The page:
what I want to say here is that tradition
is not something “stable” - a new work
can come that will be different yet
it will still be Czech. There is no
prescription for how
it should or should not be."
Reflecting this open-ended approach,
elsewhere Martinů then defends
an experimental approach to nationalism,
even referring to such an approach as
necessary, observing that “it is not
a moment of great, isolated works (of
which there were
very few in the entire history anyway),
it is a moment of preparation, of searching,
of straightening out the terrain for
those who are coming."
is clear from all of this that Martinů
was profoundly aware of his Czech heritage
cultivated musical nationalism as a
viable and meaningful tradition, while
at the same time experimenting with
different possible manifestations. Martinů’s
view towards nationalism was above all
flexible, and anything but codified.
On a practical level
he undoubtedly hoped to take advantage
of his origins, and that his identity
as a Czech would help him find a niche,
as was the case with Bartók and
Stravinsky. This was not a simple task,
for even though the French had proven
their love for the exotic, they had
also become spoiled by an embarrassment
of riches during the teens and twenties
with the unprecedented influx of artists
from all corners of Europe and America;
a Czech musician in their midst was
hardly guaranteed to make waves simply
because of his national origin.
also faced an uphill battle back at
home. The Czechs did not at first appreciate
the composer’s determination to pursue
his own path, resenting his defection
to Paris and declaring his music superficial
and derivative of Debussy and later
Stravinsky. However, Martinů’s
reputation in his homeland eventually
grew considerably, thanks in large part
to his nationally conceived contributions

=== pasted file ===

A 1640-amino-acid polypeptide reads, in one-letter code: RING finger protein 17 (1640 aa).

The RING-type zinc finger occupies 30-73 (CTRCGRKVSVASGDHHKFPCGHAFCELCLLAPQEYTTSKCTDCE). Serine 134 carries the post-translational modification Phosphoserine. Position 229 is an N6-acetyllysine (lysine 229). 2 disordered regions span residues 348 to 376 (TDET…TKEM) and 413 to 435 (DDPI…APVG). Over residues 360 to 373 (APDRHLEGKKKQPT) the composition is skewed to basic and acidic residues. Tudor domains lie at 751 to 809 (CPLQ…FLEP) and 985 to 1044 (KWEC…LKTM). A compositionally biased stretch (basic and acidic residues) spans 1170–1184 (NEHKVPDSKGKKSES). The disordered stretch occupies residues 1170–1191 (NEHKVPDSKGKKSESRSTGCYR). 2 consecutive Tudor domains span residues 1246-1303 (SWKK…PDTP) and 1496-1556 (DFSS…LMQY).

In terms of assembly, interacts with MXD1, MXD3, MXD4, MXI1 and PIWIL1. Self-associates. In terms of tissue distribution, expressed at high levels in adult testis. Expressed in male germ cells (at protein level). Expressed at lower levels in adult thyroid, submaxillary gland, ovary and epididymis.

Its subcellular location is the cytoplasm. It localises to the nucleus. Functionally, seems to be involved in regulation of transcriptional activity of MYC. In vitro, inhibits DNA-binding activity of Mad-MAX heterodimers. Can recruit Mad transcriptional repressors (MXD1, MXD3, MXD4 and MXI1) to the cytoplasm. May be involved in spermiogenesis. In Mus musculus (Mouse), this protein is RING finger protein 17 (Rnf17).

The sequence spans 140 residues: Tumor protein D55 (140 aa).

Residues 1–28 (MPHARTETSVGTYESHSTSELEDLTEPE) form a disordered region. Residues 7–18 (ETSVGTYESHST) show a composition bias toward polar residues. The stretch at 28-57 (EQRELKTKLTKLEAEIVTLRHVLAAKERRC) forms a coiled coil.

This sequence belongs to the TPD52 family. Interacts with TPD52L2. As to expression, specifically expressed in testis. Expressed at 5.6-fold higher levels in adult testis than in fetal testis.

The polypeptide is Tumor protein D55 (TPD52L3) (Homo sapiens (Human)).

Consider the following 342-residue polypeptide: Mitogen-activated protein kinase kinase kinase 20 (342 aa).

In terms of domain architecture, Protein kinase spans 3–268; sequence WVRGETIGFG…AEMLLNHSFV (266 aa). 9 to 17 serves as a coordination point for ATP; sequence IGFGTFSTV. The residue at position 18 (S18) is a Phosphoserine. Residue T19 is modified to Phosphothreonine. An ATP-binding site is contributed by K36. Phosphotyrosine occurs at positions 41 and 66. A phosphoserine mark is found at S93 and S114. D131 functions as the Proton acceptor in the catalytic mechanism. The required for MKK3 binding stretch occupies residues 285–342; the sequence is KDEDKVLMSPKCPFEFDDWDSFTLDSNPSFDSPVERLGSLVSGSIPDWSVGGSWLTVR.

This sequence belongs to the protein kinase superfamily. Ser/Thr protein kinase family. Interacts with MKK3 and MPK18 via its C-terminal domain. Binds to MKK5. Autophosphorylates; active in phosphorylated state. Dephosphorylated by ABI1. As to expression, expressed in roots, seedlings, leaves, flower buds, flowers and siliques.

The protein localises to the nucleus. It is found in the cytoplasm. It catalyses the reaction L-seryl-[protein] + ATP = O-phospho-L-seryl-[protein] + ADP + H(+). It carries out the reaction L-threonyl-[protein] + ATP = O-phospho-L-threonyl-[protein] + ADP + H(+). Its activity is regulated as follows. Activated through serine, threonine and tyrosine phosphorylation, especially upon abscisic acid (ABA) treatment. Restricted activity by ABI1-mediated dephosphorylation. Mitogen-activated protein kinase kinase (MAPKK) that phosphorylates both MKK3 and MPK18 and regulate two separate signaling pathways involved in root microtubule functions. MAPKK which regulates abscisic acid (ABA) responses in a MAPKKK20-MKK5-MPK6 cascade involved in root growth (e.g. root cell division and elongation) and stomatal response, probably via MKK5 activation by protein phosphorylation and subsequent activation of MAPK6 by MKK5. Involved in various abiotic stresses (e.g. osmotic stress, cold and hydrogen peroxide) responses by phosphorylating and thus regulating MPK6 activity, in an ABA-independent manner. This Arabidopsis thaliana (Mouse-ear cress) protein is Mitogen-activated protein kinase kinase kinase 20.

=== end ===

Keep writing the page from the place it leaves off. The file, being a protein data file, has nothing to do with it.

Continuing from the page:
to the Czech theater written in a consciously
simplified, accessible style. In these
works he tried to develop a identifiably
national style that would assuage his
disparagers without succumbing to the
mock-heroic style he detested. That
he succeeded remarkably in this endeavor
is reflected in his garnering the Smetana
Prize for his orchestral La Rhapsodie
and the ballet Špalíček,
both works possessing overt national
content. How ironic then that Julietta,
a complex surrealistic opera based upon
a French play, should cap Martinů’s
theatrical career in Czechoslovakia
with a triumphant series of performances
at the National
compositions specifically designed for
the Czech audience, Martinů cultivated
more “cosmopolitan” works. Despite the
national element being relatively sublimated
in these works, they are nonetheless
frequently discussed in terms of Czechness
by reviewers. With such works Martinů
slowly found success abroad as well,
and the following samples of contemporary
reviews are very typical of the Martinů
criticism that emerged during his Parisian
sojourn. The first concerns the String
the second Špalíček
(1932) the third the Harpsichord Concerto
(1935) and the fourth the Tre ricercari
and Double Concerto (1938). The italics
are mine, emphasizing the most relevant
comments to the discussion at hand:
In Brussels at the
Beaux Arts a concert of chamber
music was offered to the participants
of the festival by the Pro Arte
Quartet. The program contained a
string quintet (two violins, two
violas and cello) by Martinů,
a young Czech
who is living in Paris;
a fresh and charming work
by a man of real talent. His personality
is perhaps not yet clearly defined
and the writing is at times too
facile, but it shows a natural
and spontaneous gift.
the beginning of the season there
was the premiere of Bohuslav Martinů’s
which the composer calls a ‘song
ballet in three acts and ten pictures.’
The emphasis is on ‘ballet’ for
the stage events are expressed only
by the dance, while groups of voices,
a women’s chorus and threes soloists--soprano,
tenor and bass--are placed in the
orchestra. They accompany, explain,
and enhance the dramatic presentation,
which is made up of fairy tales,
ballads, children’s games and legends.
The music is naturally appropriate
to the simple material, without
however renouncing its claim to
is a captivating
master of rhythm. His